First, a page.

• Job stability: The hospitality industry was able to hold its own in the toughest of economic crises which sank many other industries and resulted in thousands of layoffs.
  • Flexible work hours: As mentioned before, this is a job where you can work by the hour instead of doing a regular 9 to 5 job.

Barista job description in Australia


The coffee culture in Australia is slightly different from what’s trending in New York and London. Rather than drinking it in big time coffee chains like Starbucks, people are extremely choosy about their coffee type, and in general, tend to go for coffee houses that let them select their own coffee. Therefore,your café job as a barista in Australia will involve all of the following types of coffee, with variations such as skimmed milk, soy milk, and flavored syrups:

  • Espresso or short black: this is a straight shot of coffee without any additives.
  • Flat white: this is an espresso shot with hot milk that has been slightly frothed.
  • Latte: Like the flat white but with a greater quantity of frothed milk.
  • Long black: aDouble espresso shot with hot water.
  • Cappuccino: An espresso shot with some hot milk that’s topped with foamed milk. Normally has a cocoa powder topping on it too.
  • Ristretto: An espresso shot with a smaller quantity of water.
  • Piccolo: This is a ristretto served in a small glass with some frothed milk. Think of it as a small latte.
  • Mocha: Latte that has some cocoa powder added to give it a chocolate taste.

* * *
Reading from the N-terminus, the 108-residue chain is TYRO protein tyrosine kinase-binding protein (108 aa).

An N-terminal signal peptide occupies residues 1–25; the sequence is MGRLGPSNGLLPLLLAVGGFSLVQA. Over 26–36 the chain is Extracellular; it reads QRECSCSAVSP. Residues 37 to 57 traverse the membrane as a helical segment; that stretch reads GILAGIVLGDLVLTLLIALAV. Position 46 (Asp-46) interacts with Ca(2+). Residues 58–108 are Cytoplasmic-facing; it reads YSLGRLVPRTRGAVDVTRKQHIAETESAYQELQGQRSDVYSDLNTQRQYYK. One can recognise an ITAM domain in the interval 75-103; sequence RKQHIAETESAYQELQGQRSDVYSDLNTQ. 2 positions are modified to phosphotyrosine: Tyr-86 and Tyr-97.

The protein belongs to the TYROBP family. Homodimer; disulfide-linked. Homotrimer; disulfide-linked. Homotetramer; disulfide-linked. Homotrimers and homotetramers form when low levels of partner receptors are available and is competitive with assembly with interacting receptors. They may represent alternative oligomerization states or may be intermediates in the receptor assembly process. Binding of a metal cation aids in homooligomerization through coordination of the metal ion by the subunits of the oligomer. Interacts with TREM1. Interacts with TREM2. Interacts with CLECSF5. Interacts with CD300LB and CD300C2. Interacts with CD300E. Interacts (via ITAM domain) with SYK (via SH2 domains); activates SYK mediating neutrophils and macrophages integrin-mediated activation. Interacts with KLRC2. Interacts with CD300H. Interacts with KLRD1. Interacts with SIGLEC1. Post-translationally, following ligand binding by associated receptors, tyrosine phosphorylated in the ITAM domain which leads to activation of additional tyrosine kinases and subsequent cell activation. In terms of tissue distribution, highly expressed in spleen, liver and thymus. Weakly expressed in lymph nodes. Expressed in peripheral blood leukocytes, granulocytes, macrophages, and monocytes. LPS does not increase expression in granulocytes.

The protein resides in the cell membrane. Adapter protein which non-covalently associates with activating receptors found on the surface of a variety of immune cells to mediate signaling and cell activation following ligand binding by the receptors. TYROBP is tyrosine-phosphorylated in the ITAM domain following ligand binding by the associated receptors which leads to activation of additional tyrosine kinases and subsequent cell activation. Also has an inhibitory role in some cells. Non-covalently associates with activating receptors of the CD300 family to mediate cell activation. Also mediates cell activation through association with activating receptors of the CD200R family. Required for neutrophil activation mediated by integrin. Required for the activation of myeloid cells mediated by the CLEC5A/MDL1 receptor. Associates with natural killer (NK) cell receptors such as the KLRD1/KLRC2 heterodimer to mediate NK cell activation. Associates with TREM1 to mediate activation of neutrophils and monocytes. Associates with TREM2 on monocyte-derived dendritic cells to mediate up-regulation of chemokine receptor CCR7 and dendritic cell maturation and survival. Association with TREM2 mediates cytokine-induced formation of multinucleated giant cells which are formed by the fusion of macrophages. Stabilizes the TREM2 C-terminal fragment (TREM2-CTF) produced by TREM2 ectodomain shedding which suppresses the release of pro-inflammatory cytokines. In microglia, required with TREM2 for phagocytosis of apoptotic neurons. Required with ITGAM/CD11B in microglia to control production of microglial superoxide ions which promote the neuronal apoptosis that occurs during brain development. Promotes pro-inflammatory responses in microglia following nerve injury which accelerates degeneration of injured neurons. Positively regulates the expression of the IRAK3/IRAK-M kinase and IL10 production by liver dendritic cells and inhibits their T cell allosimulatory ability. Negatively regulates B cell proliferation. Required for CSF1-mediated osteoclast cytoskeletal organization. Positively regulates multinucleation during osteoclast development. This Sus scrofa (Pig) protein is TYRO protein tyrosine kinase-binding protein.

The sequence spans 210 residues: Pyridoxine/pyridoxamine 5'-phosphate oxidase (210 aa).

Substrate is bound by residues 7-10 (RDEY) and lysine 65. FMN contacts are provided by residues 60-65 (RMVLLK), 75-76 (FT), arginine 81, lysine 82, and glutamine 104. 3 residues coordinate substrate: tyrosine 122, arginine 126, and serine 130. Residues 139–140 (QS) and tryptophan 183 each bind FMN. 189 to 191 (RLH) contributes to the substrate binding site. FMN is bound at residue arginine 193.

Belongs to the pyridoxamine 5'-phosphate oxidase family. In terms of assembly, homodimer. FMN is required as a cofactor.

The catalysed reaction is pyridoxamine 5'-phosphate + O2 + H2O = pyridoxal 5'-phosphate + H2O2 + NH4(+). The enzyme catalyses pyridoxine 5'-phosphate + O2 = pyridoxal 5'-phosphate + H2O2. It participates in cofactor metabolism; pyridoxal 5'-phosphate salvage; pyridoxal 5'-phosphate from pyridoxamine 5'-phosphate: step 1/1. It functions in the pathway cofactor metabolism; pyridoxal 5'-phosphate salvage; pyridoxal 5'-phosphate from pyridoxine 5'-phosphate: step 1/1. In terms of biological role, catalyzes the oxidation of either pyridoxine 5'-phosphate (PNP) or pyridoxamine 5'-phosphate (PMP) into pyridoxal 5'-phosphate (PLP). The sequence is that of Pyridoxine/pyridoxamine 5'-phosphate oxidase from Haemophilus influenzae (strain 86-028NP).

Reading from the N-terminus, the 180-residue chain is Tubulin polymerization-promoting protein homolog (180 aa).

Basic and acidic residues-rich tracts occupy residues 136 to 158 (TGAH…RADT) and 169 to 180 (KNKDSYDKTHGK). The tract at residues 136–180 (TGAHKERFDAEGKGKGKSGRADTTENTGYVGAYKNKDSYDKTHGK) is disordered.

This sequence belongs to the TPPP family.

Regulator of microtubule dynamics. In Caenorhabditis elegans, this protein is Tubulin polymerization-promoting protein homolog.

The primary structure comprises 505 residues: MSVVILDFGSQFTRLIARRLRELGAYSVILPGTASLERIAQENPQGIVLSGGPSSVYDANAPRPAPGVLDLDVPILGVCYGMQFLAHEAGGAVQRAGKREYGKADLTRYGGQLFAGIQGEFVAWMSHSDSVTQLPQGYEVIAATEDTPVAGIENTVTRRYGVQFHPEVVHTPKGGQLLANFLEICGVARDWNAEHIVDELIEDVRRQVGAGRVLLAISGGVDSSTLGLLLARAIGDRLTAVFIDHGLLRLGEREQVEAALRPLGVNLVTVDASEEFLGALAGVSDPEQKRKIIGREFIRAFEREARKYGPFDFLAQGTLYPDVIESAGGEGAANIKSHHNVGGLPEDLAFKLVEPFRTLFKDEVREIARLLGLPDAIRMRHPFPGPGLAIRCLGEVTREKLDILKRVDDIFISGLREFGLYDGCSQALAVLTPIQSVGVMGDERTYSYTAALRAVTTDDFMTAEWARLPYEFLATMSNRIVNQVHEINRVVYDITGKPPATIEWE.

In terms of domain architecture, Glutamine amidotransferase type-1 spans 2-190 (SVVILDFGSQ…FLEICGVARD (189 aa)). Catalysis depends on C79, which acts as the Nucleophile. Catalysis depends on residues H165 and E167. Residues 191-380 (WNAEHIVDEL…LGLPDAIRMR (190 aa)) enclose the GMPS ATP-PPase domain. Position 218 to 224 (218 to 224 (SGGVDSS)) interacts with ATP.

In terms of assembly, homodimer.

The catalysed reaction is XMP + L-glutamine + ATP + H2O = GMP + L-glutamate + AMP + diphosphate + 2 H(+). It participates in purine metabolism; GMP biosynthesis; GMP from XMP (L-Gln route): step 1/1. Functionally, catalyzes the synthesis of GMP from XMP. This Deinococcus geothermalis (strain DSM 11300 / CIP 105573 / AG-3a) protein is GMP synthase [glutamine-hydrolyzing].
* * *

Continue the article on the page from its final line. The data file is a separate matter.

• Macchiato: An espresso shot containing some foamed milk.

A typical barista resume goes beyond knowing how to make different types of coffee, using specific equipment and coffee bean varieties, and catering to the preferences of the business. You’ll also be expected to help the customer in choosing the right beverage or bean, and judging a customer’s taste.

Besides barista qualifications, you must also have good general bartending skills that include customer interaction, handling and order scheduling, among others – this is to be expected in almost all catering jobs. You’ll also be expected to have a firm grounding in the whole coffee process to make a cup of coffee exactly tailored to the customer’s demand – this is comparable to sommeliers must know the whole procedure of wine making and drinking.

This means you must know about how to correctly operate, maintain and program the machine, tamping and grinding methods, water quality, and temperature, extraction timing, free pouring, latte art, coffee plant cultivation, drying methods, roasting, correct storage, renewable disposal methods, recycling of ingredients and packaging.

If this sounds intimidating, there’s no need to worry, there are also plenty of places you can take apprenticeships at to learn them on the job; given you’re good with the basics and know how to follow instructions correctly, you’ll be able to take high-end café jobs in a couple of years. If you want to fast track things, however, you could always go for one of the numerous specialisation courses offered by reputable coffee institutes: